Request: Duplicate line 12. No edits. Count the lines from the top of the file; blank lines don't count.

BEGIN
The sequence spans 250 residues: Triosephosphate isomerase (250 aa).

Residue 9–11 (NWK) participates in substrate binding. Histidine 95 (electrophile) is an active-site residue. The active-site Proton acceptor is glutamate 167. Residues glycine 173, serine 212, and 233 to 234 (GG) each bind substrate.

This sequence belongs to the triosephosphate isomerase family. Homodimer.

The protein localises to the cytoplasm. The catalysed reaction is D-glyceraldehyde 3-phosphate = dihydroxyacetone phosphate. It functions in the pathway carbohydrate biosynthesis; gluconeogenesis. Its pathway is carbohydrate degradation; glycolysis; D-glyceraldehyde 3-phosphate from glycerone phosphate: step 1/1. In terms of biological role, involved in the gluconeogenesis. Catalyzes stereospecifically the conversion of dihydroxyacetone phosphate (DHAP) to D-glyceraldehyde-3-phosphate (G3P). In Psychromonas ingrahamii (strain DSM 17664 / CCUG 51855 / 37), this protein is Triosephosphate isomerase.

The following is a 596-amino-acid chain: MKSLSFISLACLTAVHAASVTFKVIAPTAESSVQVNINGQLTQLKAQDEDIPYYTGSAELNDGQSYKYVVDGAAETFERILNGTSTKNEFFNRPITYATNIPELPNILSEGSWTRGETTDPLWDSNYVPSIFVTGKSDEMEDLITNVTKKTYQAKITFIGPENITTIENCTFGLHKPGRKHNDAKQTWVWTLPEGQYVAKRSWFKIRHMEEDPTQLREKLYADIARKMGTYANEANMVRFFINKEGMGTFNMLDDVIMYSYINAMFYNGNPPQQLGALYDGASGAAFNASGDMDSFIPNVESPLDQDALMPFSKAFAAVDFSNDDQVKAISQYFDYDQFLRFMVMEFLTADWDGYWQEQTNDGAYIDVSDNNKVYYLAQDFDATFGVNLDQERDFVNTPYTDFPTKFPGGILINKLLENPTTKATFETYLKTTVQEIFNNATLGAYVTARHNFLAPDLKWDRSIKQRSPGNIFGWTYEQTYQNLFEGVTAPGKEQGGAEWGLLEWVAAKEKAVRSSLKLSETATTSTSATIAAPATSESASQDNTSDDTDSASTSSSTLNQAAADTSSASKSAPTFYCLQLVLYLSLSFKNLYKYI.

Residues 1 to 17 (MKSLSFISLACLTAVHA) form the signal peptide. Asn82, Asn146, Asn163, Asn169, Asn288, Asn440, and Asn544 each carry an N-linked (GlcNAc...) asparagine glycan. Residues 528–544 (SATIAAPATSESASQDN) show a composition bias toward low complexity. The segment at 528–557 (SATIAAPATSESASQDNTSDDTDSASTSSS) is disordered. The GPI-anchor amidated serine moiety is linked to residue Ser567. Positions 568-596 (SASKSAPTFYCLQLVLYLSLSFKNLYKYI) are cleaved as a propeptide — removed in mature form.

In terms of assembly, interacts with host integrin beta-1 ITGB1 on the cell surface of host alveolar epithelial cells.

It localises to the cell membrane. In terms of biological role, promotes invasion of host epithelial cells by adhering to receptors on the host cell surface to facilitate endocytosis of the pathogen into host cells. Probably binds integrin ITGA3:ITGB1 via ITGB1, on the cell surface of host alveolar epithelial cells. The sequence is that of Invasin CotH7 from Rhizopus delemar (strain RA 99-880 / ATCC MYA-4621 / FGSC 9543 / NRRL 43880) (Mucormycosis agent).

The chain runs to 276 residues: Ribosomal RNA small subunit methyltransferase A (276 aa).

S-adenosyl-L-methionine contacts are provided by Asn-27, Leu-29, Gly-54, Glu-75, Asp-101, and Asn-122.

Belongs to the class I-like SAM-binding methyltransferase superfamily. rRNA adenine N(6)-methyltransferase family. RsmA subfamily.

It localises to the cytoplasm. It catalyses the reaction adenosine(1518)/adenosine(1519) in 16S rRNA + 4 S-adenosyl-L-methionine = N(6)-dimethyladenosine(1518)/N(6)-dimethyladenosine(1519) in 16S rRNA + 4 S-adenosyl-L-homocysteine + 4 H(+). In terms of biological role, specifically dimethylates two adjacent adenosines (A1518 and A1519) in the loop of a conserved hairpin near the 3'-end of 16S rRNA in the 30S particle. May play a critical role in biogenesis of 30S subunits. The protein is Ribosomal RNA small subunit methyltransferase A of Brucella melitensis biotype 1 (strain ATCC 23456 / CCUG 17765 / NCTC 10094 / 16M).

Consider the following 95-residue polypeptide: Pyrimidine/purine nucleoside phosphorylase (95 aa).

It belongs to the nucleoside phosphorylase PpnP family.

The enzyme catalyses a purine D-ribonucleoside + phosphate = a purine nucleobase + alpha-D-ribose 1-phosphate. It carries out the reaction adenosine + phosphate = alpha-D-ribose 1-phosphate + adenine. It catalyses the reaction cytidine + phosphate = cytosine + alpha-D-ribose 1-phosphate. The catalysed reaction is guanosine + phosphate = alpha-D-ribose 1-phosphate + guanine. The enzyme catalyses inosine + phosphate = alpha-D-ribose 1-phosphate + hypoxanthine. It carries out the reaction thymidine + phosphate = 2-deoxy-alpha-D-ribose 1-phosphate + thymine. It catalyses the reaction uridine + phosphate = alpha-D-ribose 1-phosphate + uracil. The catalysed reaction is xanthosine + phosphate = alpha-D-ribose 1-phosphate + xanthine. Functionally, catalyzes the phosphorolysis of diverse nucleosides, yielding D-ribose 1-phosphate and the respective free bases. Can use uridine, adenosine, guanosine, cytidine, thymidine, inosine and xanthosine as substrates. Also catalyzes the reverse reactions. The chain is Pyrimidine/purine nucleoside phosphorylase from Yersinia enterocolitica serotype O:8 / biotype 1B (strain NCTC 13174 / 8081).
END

It localises to the cytoplasm. It catalyses the reaction adenosine(1518)/adenosine(1519) in 16S rRNA + 4 S-adenosyl-L-methionine = N(6)-dimethyladenosine(1518)/N(6)-dimethyladenosine(1519) in 16S rRNA + 4 S-adenosyl-L-homocysteine + 4 H(+). In terms of biological role, specifically dimethylates two adjacent adenosines (A1518 and A1519) in the loop of a conserved hairpin near the 3'-end of 16S rRNA in the 30S particle. May play a critical role in biogenesis of 30S subunits. The protein is Ribosomal RNA small subunit methyltransferase A of Brucella melitensis biotype 1 (strain ATCC 23456 / CCUG 17765 / NCTC 10094 / 16M).